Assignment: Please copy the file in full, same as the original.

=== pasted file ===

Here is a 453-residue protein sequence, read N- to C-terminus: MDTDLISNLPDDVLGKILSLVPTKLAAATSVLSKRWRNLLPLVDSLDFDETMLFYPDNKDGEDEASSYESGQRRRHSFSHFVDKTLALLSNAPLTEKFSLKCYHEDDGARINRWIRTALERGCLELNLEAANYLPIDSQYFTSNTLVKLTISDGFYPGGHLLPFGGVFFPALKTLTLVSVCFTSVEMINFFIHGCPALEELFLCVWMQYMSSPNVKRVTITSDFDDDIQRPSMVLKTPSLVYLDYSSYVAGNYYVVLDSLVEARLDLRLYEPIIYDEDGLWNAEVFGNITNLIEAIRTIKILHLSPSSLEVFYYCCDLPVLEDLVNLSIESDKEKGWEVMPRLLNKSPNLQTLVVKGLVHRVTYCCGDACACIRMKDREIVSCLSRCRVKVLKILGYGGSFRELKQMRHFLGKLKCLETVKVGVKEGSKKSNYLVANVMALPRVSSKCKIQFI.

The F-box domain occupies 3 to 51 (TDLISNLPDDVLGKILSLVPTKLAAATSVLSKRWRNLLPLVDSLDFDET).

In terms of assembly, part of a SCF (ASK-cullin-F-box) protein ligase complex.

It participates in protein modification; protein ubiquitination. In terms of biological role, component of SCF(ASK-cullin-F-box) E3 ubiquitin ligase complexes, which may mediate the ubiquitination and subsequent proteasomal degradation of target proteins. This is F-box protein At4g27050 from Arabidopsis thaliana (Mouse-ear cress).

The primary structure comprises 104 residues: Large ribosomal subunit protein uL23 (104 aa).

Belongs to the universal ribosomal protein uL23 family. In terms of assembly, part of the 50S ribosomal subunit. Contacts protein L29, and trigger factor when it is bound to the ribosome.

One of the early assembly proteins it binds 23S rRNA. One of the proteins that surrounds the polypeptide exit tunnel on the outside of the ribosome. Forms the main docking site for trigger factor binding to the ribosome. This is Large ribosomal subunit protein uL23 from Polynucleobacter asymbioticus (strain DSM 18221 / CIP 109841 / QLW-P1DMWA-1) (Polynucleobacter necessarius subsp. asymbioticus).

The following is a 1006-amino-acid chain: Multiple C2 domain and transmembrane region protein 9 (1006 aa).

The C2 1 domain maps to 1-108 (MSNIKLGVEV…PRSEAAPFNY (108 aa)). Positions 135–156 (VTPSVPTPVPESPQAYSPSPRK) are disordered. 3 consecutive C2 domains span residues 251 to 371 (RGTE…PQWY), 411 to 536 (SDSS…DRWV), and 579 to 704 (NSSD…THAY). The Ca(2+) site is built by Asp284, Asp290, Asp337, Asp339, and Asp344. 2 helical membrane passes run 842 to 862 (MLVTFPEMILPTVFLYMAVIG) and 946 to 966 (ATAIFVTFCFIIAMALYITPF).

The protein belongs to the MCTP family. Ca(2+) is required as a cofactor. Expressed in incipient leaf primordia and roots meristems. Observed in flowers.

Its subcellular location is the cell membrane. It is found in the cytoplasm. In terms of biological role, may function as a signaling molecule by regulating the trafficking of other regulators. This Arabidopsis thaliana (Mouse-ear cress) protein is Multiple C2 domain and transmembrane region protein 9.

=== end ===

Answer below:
Here is a 453-residue protein sequence, read N- to C-terminus: MDTDLISNLPDDVLGKILSLVPTKLAAATSVLSKRWRNLLPLVDSLDFDETMLFYPDNKDGEDEASSYESGQRRRHSFSHFVDKTLALLSNAPLTEKFSLKCYHEDDGARINRWIRTALERGCLELNLEAANYLPIDSQYFTSNTLVKLTISDGFYPGGHLLPFGGVFFPALKTLTLVSVCFTSVEMINFFIHGCPALEELFLCVWMQYMSSPNVKRVTITSDFDDDIQRPSMVLKTPSLVYLDYSSYVAGNYYVVLDSLVEARLDLRLYEPIIYDEDGLWNAEVFGNITNLIEAIRTIKILHLSPSSLEVFYYCCDLPVLEDLVNLSIESDKEKGWEVMPRLLNKSPNLQTLVVKGLVHRVTYCCGDACACIRMKDREIVSCLSRCRVKVLKILGYGGSFRELKQMRHFLGKLKCLETVKVGVKEGSKKSNYLVANVMALPRVSSKCKIQFI.

The F-box domain occupies 3 to 51 (TDLISNLPDDVLGKILSLVPTKLAAATSVLSKRWRNLLPLVDSLDFDET).

In terms of assembly, part of a SCF (ASK-cullin-F-box) protein ligase complex.

It participates in protein modification; protein ubiquitination. In terms of biological role, component of SCF(ASK-cullin-F-box) E3 ubiquitin ligase complexes, which may mediate the ubiquitination and subsequent proteasomal degradation of target proteins. This is F-box protein At4g27050 from Arabidopsis thaliana (Mouse-ear cress).

The primary structure comprises 104 residues: Large ribosomal subunit protein uL23 (104 aa).

Belongs to the universal ribosomal protein uL23 family. In terms of assembly, part of the 50S ribosomal subunit. Contacts protein L29, and trigger factor when it is bound to the ribosome.

One of the early assembly proteins it binds 23S rRNA. One of the proteins that surrounds the polypeptide exit tunnel on the outside of the ribosome. Forms the main docking site for trigger factor binding to the ribosome. This is Large ribosomal subunit protein uL23 from Polynucleobacter asymbioticus (strain DSM 18221 / CIP 109841 / QLW-P1DMWA-1) (Polynucleobacter necessarius subsp. asymbioticus).

The following is a 1006-amino-acid chain: Multiple C2 domain and transmembrane region protein 9 (1006 aa).

The C2 1 domain maps to 1-108 (MSNIKLGVEV…PRSEAAPFNY (108 aa)). Positions 135–156 (VTPSVPTPVPESPQAYSPSPRK) are disordered. 3 consecutive C2 domains span residues 251 to 371 (RGTE…PQWY), 411 to 536 (SDSS…DRWV), and 579 to 704 (NSSD…THAY). The Ca(2+) site is built by Asp284, Asp290, Asp337, Asp339, and Asp344. 2 helical membrane passes run 842 to 862 (MLVTFPEMILPTVFLYMAVIG) and 946 to 966 (ATAIFVTFCFIIAMALYITPF).

The protein belongs to the MCTP family. Ca(2+) is required as a cofactor. Expressed in incipient leaf primordia and roots meristems. Observed in flowers.

Its subcellular location is the cell membrane. It is found in the cytoplasm. In terms of biological role, may function as a signaling molecule by regulating the trafficking of other regulators. This Arabidopsis thaliana (Mouse-ear cress) protein is Multiple C2 domain and transmembrane region protein 9.